Neonatal thyroid function born to mothers living with long-term excessive iodine intake from drinking water.Clin Endocrinol (Oxf). 2015 Sep; 83(3):399-404.CE
The effects of long-term excessive maternal iodine intake on neonatal thyroid function are less known. This study aimed to assess the effects of maternal excessive iodine intake from drinking water on thyroid functions of both mothers and their neonates.
DESIGN AND METHODS
This observational study was performed in high iodine (HI) areas and adequate iodine (AI) intake areas, including 384 healthy pregnant women in late gestation (mean week 39·3 ± 1·6 weeks) and their newborns. Blood and urine samples were obtained from pregnant women, while cord blood samples were obtained from neonates. Urinary iodine concentration (UIC) and thyroid function were evaluated.
The median maternal UIC was 1241 and 217 μg/l in HI and AI areas, respectively (P < 0·001). The concentrations of serum thyroid-stimulating hormone (TSH), free triiodothyronine (FT3) and free thyroxine (FT4) in neonates in HI areas were 7·33 mIU/l (range 5·47, 11·06 mIU/l), 2·93 ± 0·59 and 15·03 ± 1·92 pmol/l, respectively, while that were 4·71 mIU/l (range 3·96, 6·04 mIU/l), 2·31 ± 0·28 and 16·50 ± 1·35 pmol/l in AI neonates (P < 0·05). Similar changes were also observed in neonates in HI areas when excluding the effect of maternal thyroid autoimmunity. Cord blood TSH concentration (r = 0·31, P = 0·001) and FT3 concentration (r = 0·43, P = 0·001) were positively correlated with maternal UIC. Cord blood FT4 concentration was negatively correlated with maternal UIC (r = -0·25, P = 0·001). Mothers living in HI areas (β = 0·296, 95% CI: 0·163, 0·255) and with subclinical hypothyroidism (β = 0·360, 95% CI: 0·034, 0·175) contributed to elevated cord blood TSH concentration in neonates, while male neonates were more likely to present with higher TSH concentration compared with female infants (β = -0·760, 95% CI: -0·119, -0·033).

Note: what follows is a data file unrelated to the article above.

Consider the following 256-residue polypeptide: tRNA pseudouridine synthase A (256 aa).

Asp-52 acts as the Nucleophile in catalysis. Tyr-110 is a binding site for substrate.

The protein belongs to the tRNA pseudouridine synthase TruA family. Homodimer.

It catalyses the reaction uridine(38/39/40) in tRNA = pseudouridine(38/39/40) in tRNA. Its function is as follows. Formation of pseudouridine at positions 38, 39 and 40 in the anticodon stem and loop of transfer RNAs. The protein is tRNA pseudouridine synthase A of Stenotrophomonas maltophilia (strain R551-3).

Excessive iodine intake during pregnancy was associated with an increased rate of hyperthyrotropinaemia in neonates and their mothers, especially in male neonates.